Stéphanie Barbey, Luc Peter, CH 2014, 74’
Director: Stéphanie Barbey, Luc Peter
Cinematography: Peter Mettler, Luc Peter
Editing: Florent Mangeot, Peter Mettler, Vincent Pluss
Music: Franz Treichler
Sound: Etienne Curchod, Jürg Lempen
Producer: Aline Schmid
Production: Intermezzo Films Sa, info@intermezzofilms.ch
World Sales: Deckert Distribution, info@deckert-distribution.com
Swiss Distributor: Xenix film, distribution@xenixfilm.ch
14.08.14, 11.00 – Cinema Teatro Kursaal
15.08.14, 18.30 – L'Altra Sala

en / it / de / fr

«Broken Land is a philosophical journey that questions people’s obstinacy to build their borders. In order to fully understand those who live on the desirable side we chose never to cross the border and stay in the United States. Our goal has always been to explore the real and imaginary effects of this protection that is gradually turning into an imprisonment.» (Luc Peter and Stéphanie Barbey)

Luc Peter Born in Lausanne (CH) in 1963. Studies in Filmmaking at the Lausanne Art School (ECAL). Selected documentaries: Daniel, Christophe et les autres (1995), La ribot distinguida (2004), Les années Schwarzenbach (2010, with Katharine Dominice). Luc Peter is also co-founder and producer at Intermezzo Films in Geneva.

Stéphanie Barbey Born in Geneva, 1972. Studies in International Relations at Graduate Institute of International Studies in Geneva (IUHEI) and at the London School of Economics and Political Sciences (LSE), then studies in filmmaking at Ateliers Varan in Paris. Feature documentary: Magic Radio (2007, with Luc Peter). Selected TV documentaries: «Passe moi les jumelles», »Science Suisse». Associate at Intermezzo Films in Geneva since 2006.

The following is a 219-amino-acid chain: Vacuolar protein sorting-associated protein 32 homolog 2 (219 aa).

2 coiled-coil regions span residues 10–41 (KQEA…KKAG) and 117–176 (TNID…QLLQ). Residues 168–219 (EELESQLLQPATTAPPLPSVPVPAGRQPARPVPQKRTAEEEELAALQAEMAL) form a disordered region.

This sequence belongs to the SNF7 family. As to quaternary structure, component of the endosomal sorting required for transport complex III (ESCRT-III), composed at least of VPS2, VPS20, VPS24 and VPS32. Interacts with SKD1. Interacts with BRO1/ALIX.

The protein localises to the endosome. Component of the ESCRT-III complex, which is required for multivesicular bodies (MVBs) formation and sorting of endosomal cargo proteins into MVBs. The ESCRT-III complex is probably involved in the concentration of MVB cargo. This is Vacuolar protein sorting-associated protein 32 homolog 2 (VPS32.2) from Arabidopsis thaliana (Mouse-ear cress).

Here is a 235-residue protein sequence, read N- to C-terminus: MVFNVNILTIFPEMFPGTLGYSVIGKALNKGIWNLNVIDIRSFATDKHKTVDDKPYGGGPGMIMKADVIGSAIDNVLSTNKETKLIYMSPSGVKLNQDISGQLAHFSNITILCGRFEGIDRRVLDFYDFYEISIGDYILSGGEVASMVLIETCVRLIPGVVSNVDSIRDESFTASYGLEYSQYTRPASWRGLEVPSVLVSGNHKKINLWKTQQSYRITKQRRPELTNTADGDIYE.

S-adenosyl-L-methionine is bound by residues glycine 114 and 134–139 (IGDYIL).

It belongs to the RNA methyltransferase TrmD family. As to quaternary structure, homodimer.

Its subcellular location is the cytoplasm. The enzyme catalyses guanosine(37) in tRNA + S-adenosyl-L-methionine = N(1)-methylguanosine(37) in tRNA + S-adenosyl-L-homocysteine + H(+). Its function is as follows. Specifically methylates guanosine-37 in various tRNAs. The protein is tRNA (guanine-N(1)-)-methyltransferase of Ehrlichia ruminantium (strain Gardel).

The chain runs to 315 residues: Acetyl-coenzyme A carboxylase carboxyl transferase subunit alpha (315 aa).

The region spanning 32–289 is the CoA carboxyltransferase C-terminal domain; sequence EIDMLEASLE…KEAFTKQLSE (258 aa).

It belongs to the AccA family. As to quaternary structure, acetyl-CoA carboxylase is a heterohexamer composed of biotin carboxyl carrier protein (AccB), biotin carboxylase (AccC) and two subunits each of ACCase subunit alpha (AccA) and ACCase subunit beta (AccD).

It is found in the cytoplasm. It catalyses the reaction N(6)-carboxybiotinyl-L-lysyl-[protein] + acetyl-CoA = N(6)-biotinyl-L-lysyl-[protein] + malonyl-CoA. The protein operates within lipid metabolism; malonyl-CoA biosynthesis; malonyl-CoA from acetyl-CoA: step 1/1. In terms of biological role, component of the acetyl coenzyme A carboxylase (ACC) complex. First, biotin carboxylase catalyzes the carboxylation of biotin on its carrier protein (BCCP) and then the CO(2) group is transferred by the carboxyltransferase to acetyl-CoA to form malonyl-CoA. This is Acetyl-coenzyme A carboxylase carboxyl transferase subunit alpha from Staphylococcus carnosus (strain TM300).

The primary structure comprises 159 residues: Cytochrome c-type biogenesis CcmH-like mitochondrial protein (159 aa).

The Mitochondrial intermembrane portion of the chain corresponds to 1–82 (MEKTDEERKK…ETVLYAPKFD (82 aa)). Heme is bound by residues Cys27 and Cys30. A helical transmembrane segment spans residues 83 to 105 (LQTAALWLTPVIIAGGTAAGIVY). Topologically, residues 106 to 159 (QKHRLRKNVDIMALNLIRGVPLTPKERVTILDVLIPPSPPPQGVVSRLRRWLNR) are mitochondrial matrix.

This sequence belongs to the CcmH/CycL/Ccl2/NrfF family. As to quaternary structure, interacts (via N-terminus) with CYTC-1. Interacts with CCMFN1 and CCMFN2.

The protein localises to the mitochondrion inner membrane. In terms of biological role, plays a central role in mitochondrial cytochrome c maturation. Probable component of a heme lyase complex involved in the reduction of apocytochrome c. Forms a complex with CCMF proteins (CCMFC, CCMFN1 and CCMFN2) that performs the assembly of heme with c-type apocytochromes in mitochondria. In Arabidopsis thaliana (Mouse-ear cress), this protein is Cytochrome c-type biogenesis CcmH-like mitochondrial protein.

Can a fence protect you from evil? Can it preserve a perfect world? Or does the isolation of paradise transform it into a prison? These are the questions that the Francophone Swiss filmmakers Luc Peter and Stéphanie Barbey imply in their film Broken Land. They met with several inhabitants of the US state of Arizona who tell of their life on the border with Mexico. One couple has installed dozens of surveillance cameras and always sleeps with weapons within reach. The new border fence, which was erected by the US from 2006 to 2010, is not enough for them. They have built an additional fence around their own home. The man speaks eloquently to the camera – he does not appear to be an uneducated right wing extremist, even as he explains how he can recognise the refugees’ origin by their scent.

Another couple carries water canisters into the desert on which they write «Buena suerte» («Good luck»). A cowboy reminisces about how he once used to have a beer after work with his Mexican colleagues, no matter on which side of the border. Civil militia units explain how they make use of their experience from the Vietnam War.

The border is never crossed, and the perspective thus remains US-American. We only see refugees or smugglers on surveillance videos – ghosts captured by infrared cameras. The film shows us: It’s not the promised «land of the free» that awaits them on this side of the fence. Rather, the US-Americans here live in paranoia or justified fear – be it fear of drug gangs, be it fear of surveillance by their own country. The atmosphere created by sound and image is claustrophobic. A part of the camera work was done by the Swiss-Canadian Peter Mettler who has made visual masterworks such as the essay film Picture of Light. He captures the full moon at dusk, or a circling bird of prey, which – as we are later informed – grows particularly fat here in the border region because it feeds on perishing refugees. The sublime images portray a nature that looks the same on both sides of the fence. But the camera zooms in to uncover halfburied socks, a rucksack and shoes. What has happened to the person they belonged to?

The soundtrack substantially contributes to the palpable anxiety. With Franz Treichler, mastermind of the Fribourg-based industrial band The Young Gods, a further great artist collaborated on Broken Land. His minimalist electro-sound – at times nothing more than a crackle – has a scary effect. Together the images, that appear partly surreal, and the reduced electronic soundscape create a non-place, in which everything worth living for is destroyed.

Flavia Giorgetta